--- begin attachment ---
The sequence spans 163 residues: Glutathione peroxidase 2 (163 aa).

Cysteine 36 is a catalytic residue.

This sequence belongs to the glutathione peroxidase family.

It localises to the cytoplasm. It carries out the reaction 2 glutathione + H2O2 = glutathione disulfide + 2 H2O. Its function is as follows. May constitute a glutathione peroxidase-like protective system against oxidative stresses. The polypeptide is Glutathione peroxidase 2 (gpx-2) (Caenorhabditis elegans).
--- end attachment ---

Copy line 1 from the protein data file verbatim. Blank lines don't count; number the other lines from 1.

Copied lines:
The sequence spans 163 residues: Glutathione peroxidase 2 (163 aa).